Both have Asperger’s – so Anne and Bo get …

Both have gone into the wall in rounds because they have tied the knot on themselves to try to read the codes correctly and function in working life and social contexts. But in front of each other, Anne and Bosse Jönsson have always been able to lower the guard and avoid feeling that they are playing a game.
Photo: Bo Jönsson

Each has its very own room – and very clear communication without implicit messages.

These are two of the tricks that have made Anne and Bosse Jönsson, who both have Asperger’s syndrome, manage to stick together for almost 50 years.

– Sometimes I feel like throwing out Bosse, I have to admit, because he can be extremely introverted. But we feel an enormous security in being able to be ourselves fully in front of the other and not have to disguise ourselves and we have always found our way back to each other, says Anne.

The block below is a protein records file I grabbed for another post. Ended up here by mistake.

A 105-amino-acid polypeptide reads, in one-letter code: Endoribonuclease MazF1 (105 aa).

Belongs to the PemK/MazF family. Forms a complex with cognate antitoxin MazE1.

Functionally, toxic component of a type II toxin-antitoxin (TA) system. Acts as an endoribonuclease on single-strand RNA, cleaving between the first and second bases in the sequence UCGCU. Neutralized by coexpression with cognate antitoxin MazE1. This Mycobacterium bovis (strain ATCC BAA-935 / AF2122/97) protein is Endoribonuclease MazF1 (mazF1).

It is Tuesday morning and the couple Anne and Bosse Jönsson, 63 and 65 years old respectively, have just cleared the kitchen table in the four-room apartment in Vallentuna, north of Stockholm. They eat the same thing for breakfast and lunch every day. Bosse, who has just retired from his job as an IT architect, wants a hard and a soft sandwich and film milk and cereal at the beginning of the day and takes an egg and two sandwiches for lunch. Anne, who is on sick leave from her job at Folkbokföringen due to exhaustion, prefers two sandwiches for breakfast and runs a repeat of it in the middle of the day.